“The whole time in my career, I was always learning new things, and it kept me interested, engaged, and always trying to do better. I think it’s a combination of all those things that has made it a sport that I have absolutely loved for many years.” added Honeychurch.

After such a successful career in bowling, Honeychurch moved on to new adventures, but she is still recognised as a legend within the sport of tenpin bowling after leaving an amazing legacy.

 “The unification of the sport in Cara’s time as an administrator was a critical achievement and legacy of her time off the lanes with Tenpin Bowling Australia,” said TBA Chief Executive Officer Rohan O’Neill.

“This has enabled the sport to be in a strong position to innovate and further advance the work done during her time as CEO.

“On the lanes, my sense from listening to people speak about Cara is that her focus and strength of character are often brought up. However, I’m sure many boys and girls watching Cara at the Commonwealth Games in 1998 took up the sport, so her ability to inspire people to take up the sport is for me her lasting legacy on the lanes,” added O’Neill.

Picking a favourite moment in her career is difficult because there were so many, but O’Neill considers Honeychurch’s performance at the Commonwealth Games in 1998 to be the best.

“As a sports lover, the success of the Australian team and particularly Cara, stands out. It’s quite incredible that whenever I meet someone new and explain where I work, more often than not, people will mention Cara Honeychurch and the Commonwealth Games. When on the rare occasion they don’t mention Cara, the reaction is usually how much fun tenpin bowling is! “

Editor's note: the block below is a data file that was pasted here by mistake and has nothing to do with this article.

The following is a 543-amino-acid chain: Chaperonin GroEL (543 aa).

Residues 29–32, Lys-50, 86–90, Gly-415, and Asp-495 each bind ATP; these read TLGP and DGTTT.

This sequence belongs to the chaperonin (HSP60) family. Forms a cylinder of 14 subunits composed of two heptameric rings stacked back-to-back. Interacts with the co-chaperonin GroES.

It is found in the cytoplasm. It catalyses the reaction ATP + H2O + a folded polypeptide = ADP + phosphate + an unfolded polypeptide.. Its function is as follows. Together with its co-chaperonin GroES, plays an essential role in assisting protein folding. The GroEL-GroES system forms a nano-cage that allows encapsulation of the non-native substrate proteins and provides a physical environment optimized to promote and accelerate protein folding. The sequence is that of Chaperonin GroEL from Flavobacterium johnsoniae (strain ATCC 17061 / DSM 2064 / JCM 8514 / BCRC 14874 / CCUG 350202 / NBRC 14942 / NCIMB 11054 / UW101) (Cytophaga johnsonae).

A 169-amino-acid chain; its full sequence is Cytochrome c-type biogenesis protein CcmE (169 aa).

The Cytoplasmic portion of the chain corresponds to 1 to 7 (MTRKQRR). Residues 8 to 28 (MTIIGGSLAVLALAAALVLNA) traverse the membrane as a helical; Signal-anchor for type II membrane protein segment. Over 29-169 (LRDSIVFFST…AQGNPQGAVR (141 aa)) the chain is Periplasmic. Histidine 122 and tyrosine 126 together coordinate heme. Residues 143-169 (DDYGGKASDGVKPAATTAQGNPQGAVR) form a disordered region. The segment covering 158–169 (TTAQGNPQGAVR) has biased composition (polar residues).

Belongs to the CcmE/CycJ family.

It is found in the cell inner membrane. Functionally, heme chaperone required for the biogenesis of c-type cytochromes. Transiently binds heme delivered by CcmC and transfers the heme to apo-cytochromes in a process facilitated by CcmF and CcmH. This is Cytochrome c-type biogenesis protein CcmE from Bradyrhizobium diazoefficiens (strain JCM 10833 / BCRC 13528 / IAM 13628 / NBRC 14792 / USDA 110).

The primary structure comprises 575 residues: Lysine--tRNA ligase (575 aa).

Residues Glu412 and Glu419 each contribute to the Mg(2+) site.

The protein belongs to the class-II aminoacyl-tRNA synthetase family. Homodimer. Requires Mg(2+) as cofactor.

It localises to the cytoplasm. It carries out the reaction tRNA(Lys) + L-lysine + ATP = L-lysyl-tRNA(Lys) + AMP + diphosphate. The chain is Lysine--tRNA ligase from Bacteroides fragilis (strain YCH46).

Being inducted into Sport Australia’s Hall of Fame is a major compliment and achievement for any athlete, but for Tenpin Bowling Australia, the induction of Honeychurch is an extraordinary boost of confidence. Both O’Neill and Jerome Joseph, Chairman of Tenpin Bowling Australia, agree that this induction is a major achievement. “Having Cara recognised through her achievements on the lanes is absolutely wonderful for the sport in Australia” explained TBA Chairman Jerome Joseph.

“We have bold ambitions as a sport to one day become an Olympic discipline and Cara’s recognition will support our vision and build on the incredible recreation and participation aspects of tenpin bowling in Australia.

“Having Cara recognised as the first tenpin bowler to be inducted into the Sport Australia Hall of Fame is ground-breaking. We, at Tenpin Bowling Australia, are incredibly proud of her achievements and congratulate Cara on this extraordinary achievement.” added Joseph.

Moving forward, Tenpin Bowling Australia are excited to see the benefits that this achievement will bring to the next generation of bowlers.

There’s no doubt in my mind that the recognition of Cara at the Sport Australia Hall of Fame will further inspire the next generation of athletes in tenpin bowling,” explained O’Neill. “That’s one of the reasons why the Sport Australia Hall of Fame is so important. It not only recognises incredible achievement in Australian sport, it also tells the stories of legends within the sport and provides motivation to the next generation who can dream of one day being in the same company as Cara Honeychurch.”

To read more about the story of Cara Honeychurch, head to the Sport Australia Hall of Fame website here.